Only acutely aware of the darkening sky overhead, Mom and I spent hours talking. As we sipped our drinks and took advantage of the endless chips and salsa finding their way to our table, I realized that the enjoyment of company and conversation was what really made the experience of dining there special. It had nothing to do with the quality of the food, the uniqueness of the menu or the “wow factor,” and it never would. It was about laughing and catching up and just spending time together. These were the memories that she had of the place – and I finally understood.
It turns out that all the restaurant needed was a new perspective.
And now it’s not so bad.
P.S. Thanks for coming to visit, Mom. You’re welcome to come sleep on my couch anytime
*I have to point out that they do have the best salsa of any Mexican restaurant I’ve ever been to and their cheese dip (a unique mix of cottage cheese, sour cream, muenster cheese, and scallions – have you heard of this before?) is the perfect thing to relieve a burning mouth.
Best Birthday Cake with Sour Cream Chocolate Frosting
2 c + 1 Tbsp (284 g) cake flour
1/4 c (23 g) powdered milk
1 tsp baking powder
3/4 tsp baking soda
1/2 tsp salt
1/2 c (113 g) butter, room temp
1 c (200 g) sugar
1 tsp vanilla extract
1 c (237 ml) buttermilk, room temp (make your own by adding 1 tbsp lemon juice or vinegar to 1 c milk)
Preheat oven to 350F and oil and line two 6-inch round cake pans. Set aside.
In a small bowl, whisk together the flour, powdered milk, baking powder, baking soda and salt. Set aside.
In a large mixing bowl, cream the butter and sugar for about 5 minutes, until light and fluffy. Scrape down the sides of the bowl, then beat in the vanilla. Scrape down the bowl again and add the egg. Beat about 30 seconds to combine, scrape the bowl, then add the yolks. Beat to combine. Add 1/3 of the flour mixture, mix just to combine and add half of the milk. Continue adding the dry and wet ingredients in this fashion, ending with dry.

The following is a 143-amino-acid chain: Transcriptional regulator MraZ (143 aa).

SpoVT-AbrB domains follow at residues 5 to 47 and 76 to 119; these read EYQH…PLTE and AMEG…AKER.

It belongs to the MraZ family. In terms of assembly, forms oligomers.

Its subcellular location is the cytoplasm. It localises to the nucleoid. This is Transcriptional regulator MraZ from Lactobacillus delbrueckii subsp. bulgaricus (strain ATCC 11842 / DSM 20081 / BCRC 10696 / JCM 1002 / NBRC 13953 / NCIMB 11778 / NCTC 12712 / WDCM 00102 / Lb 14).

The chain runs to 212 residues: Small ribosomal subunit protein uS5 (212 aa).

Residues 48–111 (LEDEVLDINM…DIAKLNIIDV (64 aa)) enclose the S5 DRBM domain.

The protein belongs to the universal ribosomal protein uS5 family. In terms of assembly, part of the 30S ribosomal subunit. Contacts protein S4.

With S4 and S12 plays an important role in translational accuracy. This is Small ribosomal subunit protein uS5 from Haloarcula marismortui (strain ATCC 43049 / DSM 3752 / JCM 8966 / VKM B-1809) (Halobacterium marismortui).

Divide batter evenly between the pans and tap on the counter a few times to eliminate large air bubbles. Bake until golden and a wooden pick inserted in center of cake comes out clean, 25 to 30 minutes. Cool in pan on a rack 10 minutes, then run a knife around edge of pan. Invert onto a sheet of plastic wrap, wrap well and refrigerate until well-chilled.
15 oz (425 g) semisweet or bittersweet chocolate, chopped
1 1/4 tsp instant espresso (optional, but can be used to pick up the flavor of average chocolate)
2 1/4 c (532 ml) sour cream, room temp
1/4 c – 1/2 c (59 ml – 118 ml) light corn syrup, to taste
3/4 tsp vanilla
Combine the chocolate and espresso powder in a glass bowl over a pan of simmering water. Stir until the chocolate is melted. Remove from heat and allow to cool to a little warmer than room temp.
In a separate bowl, whisk together the sour cream, 1/4 cup of corn syrup and the vanilla until well-combined. Whisk in the cooled chocolate and stir to incorporate. Taste and add additional corn syrup, if desired.
Place frosting in the refrigerator and let cool until it is an appropriate spreading consistency, 20-30 minutes. If it gets to stiff in the fridge, let it set on the counter for a bit before using to frost.